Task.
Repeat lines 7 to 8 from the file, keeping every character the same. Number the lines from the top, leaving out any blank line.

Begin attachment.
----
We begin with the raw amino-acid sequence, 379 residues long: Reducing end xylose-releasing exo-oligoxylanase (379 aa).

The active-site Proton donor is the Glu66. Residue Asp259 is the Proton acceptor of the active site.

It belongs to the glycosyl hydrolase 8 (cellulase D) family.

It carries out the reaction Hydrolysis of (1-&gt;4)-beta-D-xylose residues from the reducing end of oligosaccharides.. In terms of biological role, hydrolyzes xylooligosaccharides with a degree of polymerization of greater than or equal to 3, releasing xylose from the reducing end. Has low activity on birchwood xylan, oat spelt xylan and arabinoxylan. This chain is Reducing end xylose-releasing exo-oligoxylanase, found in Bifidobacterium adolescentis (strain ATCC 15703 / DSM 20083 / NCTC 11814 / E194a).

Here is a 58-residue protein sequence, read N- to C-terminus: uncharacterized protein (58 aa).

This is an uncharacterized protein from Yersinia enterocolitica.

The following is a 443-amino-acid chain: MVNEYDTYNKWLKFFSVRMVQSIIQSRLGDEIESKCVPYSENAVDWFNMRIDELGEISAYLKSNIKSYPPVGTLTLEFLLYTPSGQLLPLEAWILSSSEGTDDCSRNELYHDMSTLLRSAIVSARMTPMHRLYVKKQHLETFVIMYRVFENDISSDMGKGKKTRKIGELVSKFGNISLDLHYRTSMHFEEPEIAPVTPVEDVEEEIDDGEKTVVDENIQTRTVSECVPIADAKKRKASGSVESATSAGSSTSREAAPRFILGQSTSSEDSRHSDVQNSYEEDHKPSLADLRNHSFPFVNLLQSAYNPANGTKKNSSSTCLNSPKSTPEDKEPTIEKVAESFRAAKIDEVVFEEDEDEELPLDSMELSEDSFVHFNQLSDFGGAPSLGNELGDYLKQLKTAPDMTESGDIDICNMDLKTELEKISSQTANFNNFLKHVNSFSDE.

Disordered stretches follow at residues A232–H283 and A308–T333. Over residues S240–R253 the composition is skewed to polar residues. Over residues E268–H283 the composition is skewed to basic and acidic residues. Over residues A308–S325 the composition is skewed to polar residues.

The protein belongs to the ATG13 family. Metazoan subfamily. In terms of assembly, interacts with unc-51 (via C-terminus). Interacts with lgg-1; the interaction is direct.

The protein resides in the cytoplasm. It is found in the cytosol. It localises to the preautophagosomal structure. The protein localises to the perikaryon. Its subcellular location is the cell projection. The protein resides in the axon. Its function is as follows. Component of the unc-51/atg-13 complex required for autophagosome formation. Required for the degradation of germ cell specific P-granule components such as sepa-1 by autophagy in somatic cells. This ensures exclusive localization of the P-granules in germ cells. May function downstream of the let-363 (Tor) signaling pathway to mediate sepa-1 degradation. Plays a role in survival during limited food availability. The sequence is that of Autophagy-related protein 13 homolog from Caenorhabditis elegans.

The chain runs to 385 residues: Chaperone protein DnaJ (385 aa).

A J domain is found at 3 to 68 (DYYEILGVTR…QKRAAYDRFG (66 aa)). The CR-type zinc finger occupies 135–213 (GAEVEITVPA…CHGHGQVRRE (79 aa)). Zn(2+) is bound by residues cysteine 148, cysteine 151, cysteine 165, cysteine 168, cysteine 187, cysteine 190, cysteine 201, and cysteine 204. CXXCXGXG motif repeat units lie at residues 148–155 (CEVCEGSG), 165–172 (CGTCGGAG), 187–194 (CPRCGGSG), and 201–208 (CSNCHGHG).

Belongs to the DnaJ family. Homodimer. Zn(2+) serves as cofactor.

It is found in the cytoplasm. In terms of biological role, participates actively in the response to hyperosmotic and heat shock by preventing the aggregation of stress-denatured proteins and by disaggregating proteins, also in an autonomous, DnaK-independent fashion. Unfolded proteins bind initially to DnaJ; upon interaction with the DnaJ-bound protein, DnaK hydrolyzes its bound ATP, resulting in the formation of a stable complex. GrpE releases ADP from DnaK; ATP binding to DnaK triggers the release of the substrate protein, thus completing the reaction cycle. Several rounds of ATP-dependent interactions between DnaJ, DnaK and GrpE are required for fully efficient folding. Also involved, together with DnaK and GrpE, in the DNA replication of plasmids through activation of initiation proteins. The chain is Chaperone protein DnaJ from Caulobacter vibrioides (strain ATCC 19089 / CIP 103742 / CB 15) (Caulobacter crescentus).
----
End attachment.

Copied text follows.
The following is a 443-amino-acid chain: MVNEYDTYNKWLKFFSVRMVQSIIQSRLGDEIESKCVPYSENAVDWFNMRIDELGEISAYLKSNIKSYPPVGTLTLEFLLYTPSGQLLPLEAWILSSSEGTDDCSRNELYHDMSTLLRSAIVSARMTPMHRLYVKKQHLETFVIMYRVFENDISSDMGKGKKTRKIGELVSKFGNISLDLHYRTSMHFEEPEIAPVTPVEDVEEEIDDGEKTVVDENIQTRTVSECVPIADAKKRKASGSVESATSAGSSTSREAAPRFILGQSTSSEDSRHSDVQNSYEEDHKPSLADLRNHSFPFVNLLQSAYNPANGTKKNSSSTCLNSPKSTPEDKEPTIEKVAESFRAAKIDEVVFEEDEDEELPLDSMELSEDSFVHFNQLSDFGGAPSLGNELGDYLKQLKTAPDMTESGDIDICNMDLKTELEKISSQTANFNNFLKHVNSFSDE.

Disordered stretches follow at residues A232–H283 and A308–T333. Over residues S240–R253 the composition is skewed to polar residues. Over residues E268–H283 the composition is skewed to basic and acidic residues. Over residues A308–S325 the composition is skewed to polar residues.